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Port of Manchester mulls IDD, annexation to purchase property
The Port of Manchester commissioners on Monday set in motion a process by which the district could create an Industrial Development District (IDD) for the purposes of raising revenues they would use, in part, to purchase a $500,000 property adjacent to the Manchester Library.
The board, at its regular monthly meeting, voted unanimously to schedule a public hearing on the IDD question for Aug. 10.
The commissioners also voted to approve spending $2,000 to have the property appraised.
“Different community groups are looking into ways to raise revenue for the port in order to expand the services it provides,” said Alan Fletcher, a spokesman for the port. “At this point nothing has been decided, but the commissioners are leaving no stone unturned.”
Fletcher explained that forming an IDD, should the port decide to do so, would not require a vote of the district residents — whose property taxes would be raised around 19 to 21 cents per $1,000 of assessed value, according to preliminary estimates.
Consequently, Fletcher said the commissioners want to give the public ample opportunity to weigh in on the plan.
“You saw what happened a couple of years ago when the Port of Bremerton commissioners decided to raise property taxes without a vote and without much public debate,” he said. “Obviously that generated a lot of hard feelings, and they’re still paying a price for that.
“We don’t want something similar to happen here,” Fletcher said. “If we decide to go ahead with this, people are going to have a chance to have their say.”
One way the port could defray at least a portion of those costs would be by annexing more households into the district — an idea the commissioners debated on Monday night.
According to a petition already in circulation, the Port of Manchester would annex Kitsap County precincts 222 (Woodbridge), 246 (Locker) and 247 (Ebbert) into the district.
“Those precincts are adjacent to the Port of Manchester district,” Fletcher said, “but they’re not part of the district, nor are they part of the Port of Bremerton district. At the moment, they’re not paying into any port district.”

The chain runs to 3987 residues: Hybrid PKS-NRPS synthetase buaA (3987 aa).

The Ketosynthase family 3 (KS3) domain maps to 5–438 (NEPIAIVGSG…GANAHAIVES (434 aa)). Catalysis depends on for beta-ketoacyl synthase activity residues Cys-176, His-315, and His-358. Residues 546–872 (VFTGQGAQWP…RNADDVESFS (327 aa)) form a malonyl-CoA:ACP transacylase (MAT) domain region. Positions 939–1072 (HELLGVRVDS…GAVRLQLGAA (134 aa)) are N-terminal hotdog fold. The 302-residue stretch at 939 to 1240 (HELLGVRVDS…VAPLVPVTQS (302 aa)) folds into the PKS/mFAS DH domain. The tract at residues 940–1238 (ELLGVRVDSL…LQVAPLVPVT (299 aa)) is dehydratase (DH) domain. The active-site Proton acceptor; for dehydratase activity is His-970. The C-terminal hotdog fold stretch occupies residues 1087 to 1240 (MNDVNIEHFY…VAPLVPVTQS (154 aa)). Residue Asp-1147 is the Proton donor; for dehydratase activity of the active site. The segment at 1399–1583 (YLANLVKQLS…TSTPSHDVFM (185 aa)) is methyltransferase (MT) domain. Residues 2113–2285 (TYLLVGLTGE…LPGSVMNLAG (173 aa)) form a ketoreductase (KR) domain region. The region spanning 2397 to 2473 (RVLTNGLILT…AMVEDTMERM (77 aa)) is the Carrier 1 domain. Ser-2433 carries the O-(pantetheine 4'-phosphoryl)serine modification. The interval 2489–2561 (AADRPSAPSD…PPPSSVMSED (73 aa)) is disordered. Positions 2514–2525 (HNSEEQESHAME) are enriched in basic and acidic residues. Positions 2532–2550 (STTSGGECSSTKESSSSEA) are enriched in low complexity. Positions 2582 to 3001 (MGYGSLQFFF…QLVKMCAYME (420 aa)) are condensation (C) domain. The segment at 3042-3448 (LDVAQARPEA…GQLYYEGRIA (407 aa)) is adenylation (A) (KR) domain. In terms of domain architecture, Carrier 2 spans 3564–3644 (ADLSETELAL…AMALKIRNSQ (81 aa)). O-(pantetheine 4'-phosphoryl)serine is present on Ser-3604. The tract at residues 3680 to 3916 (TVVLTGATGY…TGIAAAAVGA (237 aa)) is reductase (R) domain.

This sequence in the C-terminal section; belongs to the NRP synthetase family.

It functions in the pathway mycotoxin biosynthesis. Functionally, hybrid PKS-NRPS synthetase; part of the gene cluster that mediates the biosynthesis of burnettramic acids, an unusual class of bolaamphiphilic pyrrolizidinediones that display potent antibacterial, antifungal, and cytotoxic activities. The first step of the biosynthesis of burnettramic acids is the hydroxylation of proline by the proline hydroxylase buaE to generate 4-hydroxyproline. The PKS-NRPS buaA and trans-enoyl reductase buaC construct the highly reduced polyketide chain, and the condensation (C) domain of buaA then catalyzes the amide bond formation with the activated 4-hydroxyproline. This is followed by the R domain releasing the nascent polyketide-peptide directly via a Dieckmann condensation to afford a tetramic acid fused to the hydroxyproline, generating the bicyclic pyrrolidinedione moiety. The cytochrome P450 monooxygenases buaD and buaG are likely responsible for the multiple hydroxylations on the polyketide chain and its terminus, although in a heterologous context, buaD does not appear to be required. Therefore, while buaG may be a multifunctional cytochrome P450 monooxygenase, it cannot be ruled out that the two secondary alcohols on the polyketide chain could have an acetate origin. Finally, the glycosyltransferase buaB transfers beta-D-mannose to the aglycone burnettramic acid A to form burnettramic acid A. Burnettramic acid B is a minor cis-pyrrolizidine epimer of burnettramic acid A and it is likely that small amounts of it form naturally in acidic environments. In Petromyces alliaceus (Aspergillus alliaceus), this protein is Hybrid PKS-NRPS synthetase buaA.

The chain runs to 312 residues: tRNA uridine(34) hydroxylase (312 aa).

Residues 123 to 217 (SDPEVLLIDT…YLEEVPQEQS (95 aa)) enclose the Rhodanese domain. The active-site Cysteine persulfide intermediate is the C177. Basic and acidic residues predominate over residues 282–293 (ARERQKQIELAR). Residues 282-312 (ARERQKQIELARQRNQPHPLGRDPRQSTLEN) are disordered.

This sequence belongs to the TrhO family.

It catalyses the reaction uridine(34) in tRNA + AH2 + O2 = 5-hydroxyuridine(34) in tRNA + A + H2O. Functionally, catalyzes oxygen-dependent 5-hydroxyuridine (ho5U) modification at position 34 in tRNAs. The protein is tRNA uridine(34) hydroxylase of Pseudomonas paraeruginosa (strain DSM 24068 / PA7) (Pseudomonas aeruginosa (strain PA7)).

In order for the annexation to be approved, the port would need to obtain signatures from more than 50 percent of the property owners in those precincts — a total of about 340 petitions.
Assuming all three bought in to the plan, the addition could generate $50,000 to $60,000 a year in new revenues for the port.
It’s unclear why residents in those communities would agree to join the port district and subject themselves to a tax they’re not currently paying, but Commissioner Daniel Fallstrom noted on Monday that the last time the Port of Manchester annexed property — in 1993 – the measure was approved by more than 60 percent of the voters.
At this point, however, he emphasized that annexation is not imminent.
“To make it onto the November ballot, we’d need to gather enough signatures by Aug. 11 — and that probably isn’t going to happen,” Fallstrom said. “We haven’t even really started trying yet. It’s more of a long-range goal.”
In the short term, however, one revenue-generating strategy the commissioners seem likely to adopt is charging fees to those using its boat launch.
According to a study conducted by the Manchester Advisory Committee, a fee of $5 per launch — still modest compared to those charged at other marinas — would generate $15,000 or more annually.
Even better, since 97 percent of those using the launch don’t live in Manchester, it would be virtually all outside money.
“I don’t know if we’re the only port around that doesn’t charge to launch,” Fletcher said, “but we’re certainly the only one with facilities this nice that doesn’t charge. It’s not my decision to make, but this one sounds like a no-brainer to me.”
Creating an IDD and purchasing the property next door to the library, on the other hand, could prove a tougher sell.
“What are you going to do with the property if you do buy it?” asked Manchester resident Bob Parks, himself a former port commissioner. “Build more condominiums you can’t sell?”
“My feeling is that we should at least explore the possibility of forming the IDD and buying the property,” countered Port Commissioner Steve Pederson. “If we don’t, and someone else comes along and buys it, we won’t have anything to say.”
“Our job is to look to the future,” concluded Commissioner Jim Strode, “even when you have people screaming at you.”